You literally only need flour and water. Whole wheat and rye flours work great for this, but you could also use white flour if that's what you have. I grind my own flour whenever I need it. It's optimal to use dechlorinated or filtered water (read my post on how to easily dechlorinate your own) but this isn't essential. If you don't have a filter that removes chlorine, you can leave water in a jar overnight and most of the chlorine evaporates out of it. Chlorine in tap water can inhibit the fermentation that we're trying to achieve for the sourdough starter. To read more about my favorite low cost water filter, check out this article.
Covering your starter with a piece of cloth and rubber band allows it to breathe while keeping it clean.
Start with a cup of flour and a cup of water. Stir them together in a jar; the mixture should be thick but runny. If you want it to be ready sooner, you can also jump start the natural fermentation by using some kombucha or ginger bug for part of the liquid, (click the links for instructions on how to easily make your own kombucha or ginger bug).
If you don't use a starter, wild yeasts from the air, from the surfaces of your jar, spoon, and the grains themselves, will find their way to your starter. This is what you want; those wild yeasts produce the gas that allows the dough to rise. Cover your starter with a cloth so it can breathe but stays clean, and stir twice a day for 3 or 4 days. After that it should be bubbly and smell nicely sour.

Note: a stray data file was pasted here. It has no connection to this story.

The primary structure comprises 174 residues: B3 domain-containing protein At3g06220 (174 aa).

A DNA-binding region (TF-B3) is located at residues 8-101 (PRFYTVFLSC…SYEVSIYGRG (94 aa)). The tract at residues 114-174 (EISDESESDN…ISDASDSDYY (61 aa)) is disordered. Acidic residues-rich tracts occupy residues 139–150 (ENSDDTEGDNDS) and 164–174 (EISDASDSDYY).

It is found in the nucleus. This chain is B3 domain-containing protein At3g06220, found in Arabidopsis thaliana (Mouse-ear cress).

Leave room in your jar for expansion! Sourdough starter can double in size during fermentation.
It's ready to use in just a few days! I use about a cup and a half per recipe, and always replenish what I remove in order to maintain the starter. If you keep it on the counter, it needs to be fed daily. Feeding only involves adding a bit of fresh flour and water, maybe a half cup each day. Always stir twice a day unless you've got it in the fridge.
Your starter will grow faster in a warm room, but if it's too hot you might have to stir and feed it more frequently. However, if you don't plan on using it again for a while, cap it tightly in a fresh jar, and stick it in the fridge where it will go dormant. It will keep this way for several weeks, and it's always easy to make a new batch of starter if needed.
If you bake seriously large amounts, you may want to have a bigger jar of sourdough starter. The instructions remain the same, just use larger amounts. If it smells bad or is moldy, compost your starter and try again. This could happen if it was contaminated, or if it went too long without being stirred or fed.
For more on traditional sourdough, as well as a whole world of fermentation ideas, check out the original source of my inspiration, two books by Sandor Katz. Both probably available from your local library, but also definitely worth owning. If you buy either through my ad links below, Amazon gives me a tiny bit of cash. Thanks in advance!
Share the article to support the site!
Making A Sourdough Starter
4/ 5Oleh Mellow